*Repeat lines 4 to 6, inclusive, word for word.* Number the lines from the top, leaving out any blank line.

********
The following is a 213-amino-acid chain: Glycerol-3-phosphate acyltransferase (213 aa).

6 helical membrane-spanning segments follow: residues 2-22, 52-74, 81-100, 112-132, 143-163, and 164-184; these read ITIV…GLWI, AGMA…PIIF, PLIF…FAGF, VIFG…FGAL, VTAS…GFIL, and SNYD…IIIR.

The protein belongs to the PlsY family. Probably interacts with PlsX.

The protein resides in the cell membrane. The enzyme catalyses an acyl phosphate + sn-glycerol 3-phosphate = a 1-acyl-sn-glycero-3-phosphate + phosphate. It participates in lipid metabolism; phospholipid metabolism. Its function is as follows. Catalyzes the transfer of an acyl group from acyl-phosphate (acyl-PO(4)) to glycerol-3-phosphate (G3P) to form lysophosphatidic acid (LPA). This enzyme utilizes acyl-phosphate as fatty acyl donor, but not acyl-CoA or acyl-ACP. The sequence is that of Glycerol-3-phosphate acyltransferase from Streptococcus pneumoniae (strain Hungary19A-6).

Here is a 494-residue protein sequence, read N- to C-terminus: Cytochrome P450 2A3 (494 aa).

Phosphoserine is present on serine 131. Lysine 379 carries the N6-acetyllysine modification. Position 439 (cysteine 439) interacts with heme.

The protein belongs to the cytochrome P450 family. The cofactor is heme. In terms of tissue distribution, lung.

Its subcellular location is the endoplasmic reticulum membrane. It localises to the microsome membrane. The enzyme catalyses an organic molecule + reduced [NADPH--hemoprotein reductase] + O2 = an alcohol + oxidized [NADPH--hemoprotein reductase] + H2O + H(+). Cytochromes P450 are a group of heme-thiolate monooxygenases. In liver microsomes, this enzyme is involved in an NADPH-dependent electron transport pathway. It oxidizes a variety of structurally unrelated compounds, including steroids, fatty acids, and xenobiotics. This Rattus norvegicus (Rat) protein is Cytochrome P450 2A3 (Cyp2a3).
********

The protein resides in the cell membrane. The enzyme catalyses an acyl phosphate + sn-glycerol 3-phosphate = a 1-acyl-sn-glycero-3-phosphate + phosphate. It participates in lipid metabolism; phospholipid metabolism. Its function is as follows. Catalyzes the transfer of an acyl group from acyl-phosphate (acyl-PO(4)) to glycerol-3-phosphate (G3P) to form lysophosphatidic acid (LPA). This enzyme utilizes acyl-phosphate as fatty acyl donor, but not acyl-CoA or acyl-ACP. The sequence is that of Glycerol-3-phosphate acyltransferase from Streptococcus pneumoniae (strain Hungary19A-6).

Here is a 494-residue protein sequence, read N- to C-terminus: Cytochrome P450 2A3 (494 aa).

Phosphoserine is present on serine 131. Lysine 379 carries the N6-acetyllysine modification. Position 439 (cysteine 439) interacts with heme.